The Time Traveller (for so it will be convenient to speak of him) was expounding a recondite matter.
“I shall have to controvert one or two ideas that are almost universally accepted. We have all been taught that there is no difference between time and any of the three dimensions of space —”
“There is a difference, though,” mused the Provincial Mayor. “You can move along all directions of space, but not along the dimension of time.”
“Which proves my point.”
“What point?” said Filby, a very bright, argumentative redhead.
“That time is not a dimension.”
“What is it, then?”
When the uproar had died down, the Time Traveller resumed his discourse. “I call it a chronon. Time does not exist. Instead, we interact with the ambient chronon field, and when we absorb a chronon —”
“An instant of time passes!”
“Seems to pass.”
“So the apparent passage of time is the quale of chronon absorption?” asked the Psychologist.
“Indeed. Chronons attract each other, like gravity. They might even be gravity. The expansion of the Universe is not the result of some silly Cosmic Egg exploding at the moment of the creation, like that priest Lemaître proposes: instead, chronon depletion steadily reduces the attractive force. I call it inflation.”
“Can chronons explain why we grow old and die?” asked the Medical Man.
“Cellular damage caused by chronons interacting with ordinary matter.”
“What about the speed of light as a limiting velocity?” asked the very young man.
“That? A triviality. Let me ask you a question first. What is the speed of light?”
“299,792 kilometres per second,” the very young man said smugly.
“Exactly wrong,” said the Time Traveller. “It is 0.0000033 seconds per kilometre. Light does not move a certain distance in a specified time. It absorbs chronons while traversing a spatial dimension.”
“But time also passes if we stay still,” the Provincial Mayor objected.
“That is the CMB.”
“Chronic Mean Background.”
“You still have not explained the cosmic speed limit,” the very young man protested.
“The faster something moves, the more chronons it absorbs. Because its chronic capacity is limited, the flux levels off.”
“Chronic indigestion,” said the Medical Man, grinning.
“What is it good for?” Filby butted in.
The Time Traveller stroked his beard. “I wondered about that, too. Until I invented the Chronon Emitter.”
Filby stared at him. “Let me guess. Absorbing chronons gives the illusion of travelling into the future, so emitting them is like travelling into the past. You claim to have invented a time machine.”
“No, I have made one.” The Time Traveller opened a door. “My workshop.”
A strange machine sat in the middle of the room. There was ivory in it, and some transparent crystalline substance.
“Here is one I made later,” said the Time Traveller. “Because of this conversation, I will have sent it back from next week.”
“We have only your word for that,” said Filby. “Can it go into the future?”
“Only by waiting, as we do. But it could transport a volunteer to the past, to observe and leave records for the future. And people could send messages to their ancestors.”
“Next week’s stock market prices!” the Provincial Mayor cried.
“Ah. It is not that simple. That would tell you about the future that the message came from. But it might not be your future.”
“Alternative universes, right?” said the very young man.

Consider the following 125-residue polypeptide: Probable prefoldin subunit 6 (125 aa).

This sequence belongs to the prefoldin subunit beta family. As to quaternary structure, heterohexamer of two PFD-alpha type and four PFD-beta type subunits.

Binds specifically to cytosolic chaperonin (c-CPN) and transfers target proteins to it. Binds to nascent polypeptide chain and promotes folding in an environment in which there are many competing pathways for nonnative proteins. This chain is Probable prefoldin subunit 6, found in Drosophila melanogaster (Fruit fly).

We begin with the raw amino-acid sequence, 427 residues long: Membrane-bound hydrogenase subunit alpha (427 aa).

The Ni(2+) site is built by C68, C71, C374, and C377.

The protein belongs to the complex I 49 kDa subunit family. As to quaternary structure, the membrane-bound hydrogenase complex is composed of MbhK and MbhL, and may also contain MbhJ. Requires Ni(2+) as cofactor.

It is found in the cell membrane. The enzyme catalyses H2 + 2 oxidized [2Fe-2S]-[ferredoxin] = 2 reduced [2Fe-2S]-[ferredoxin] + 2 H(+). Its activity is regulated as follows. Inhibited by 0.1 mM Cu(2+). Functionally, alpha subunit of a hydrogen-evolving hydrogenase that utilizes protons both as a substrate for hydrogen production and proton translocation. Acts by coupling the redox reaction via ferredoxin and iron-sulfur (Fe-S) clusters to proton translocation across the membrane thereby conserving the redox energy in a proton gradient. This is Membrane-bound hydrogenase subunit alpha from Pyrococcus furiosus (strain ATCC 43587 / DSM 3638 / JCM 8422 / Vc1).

“Wrong. There is only one universe. But it is … mutable.”
“It sounds extremely dangerous,” said Filby. “Your machine could change history! We might all never have existed!”
As everyone else laughed, the very young man peered into the machine. “This row of dials must set the time interval. How far into the past can it go?”
“To the very beginning of time — if such there was.”
“The big red button no doubt activates the machine,” Filby mused aloud. “Can you change the settings while in transit?”
“No, they are locked in for safety. To reset, you have to wait until you arrive.”
Filby pursed her lips. “A very clever hoax.”
“No, it is perfectly genuine.”
“Then prove it. Go back two minutes.”
“But would he not —” the Medical Man began.
“Yes. But in the mutated universe, we have already experienced his arrival. Conclusive proof!”
“Very well.” The Time Traveller climbed into the Chronon Emitter, fastened his seat belt, and turned the rightmost dial to ‘2’. “I will count down. Five, four, three —”
Filby reached across, spun the leftmost dial to its maximum setting, and pushed the red button. For an instant, a ghostly, indistinct figure sat in a whirling mass of ivory and brass. Then this phantasm vanished.
“You murdered him!” the Medical Man cried, aghast.
“That thing is far too dangerous to be unleashed upon the world,” Filby said flatly. “Anyway, he is still alive. In some sense.”
“Not in any medical sense. I shall inform the police —”
“‘Officer, I have just seen someone abducted in a time machine.’ I am sure they will believe that. It was necessary.”
“I wonder …” mused the Provincial Mayor. “Will — er, did he fall among the hairy savages of the Age of Unpolished Stone? Or wander upon some plesiosaurus-haunted oolitic coral reef?”
“I fear not,” said the very young man. He stared at Filby. “You sent him back to the beginning of time, did you not?”
“Yes,” said Filby. “To ensure he would never arrive, and so could cause no harm.”
“Are you sure? He claimed that the Universe has been constantly absorbing chronons and expanding. Reverse that, and it gobbles up time and shrinks down to nothing … I think the Time Traveller was wrong to dismiss the Cosmic Egg. And I think I know what — and who — triggered it.”
“Oh my God,” said the Medical Man.
Filby shrugged. “I have been called worse.”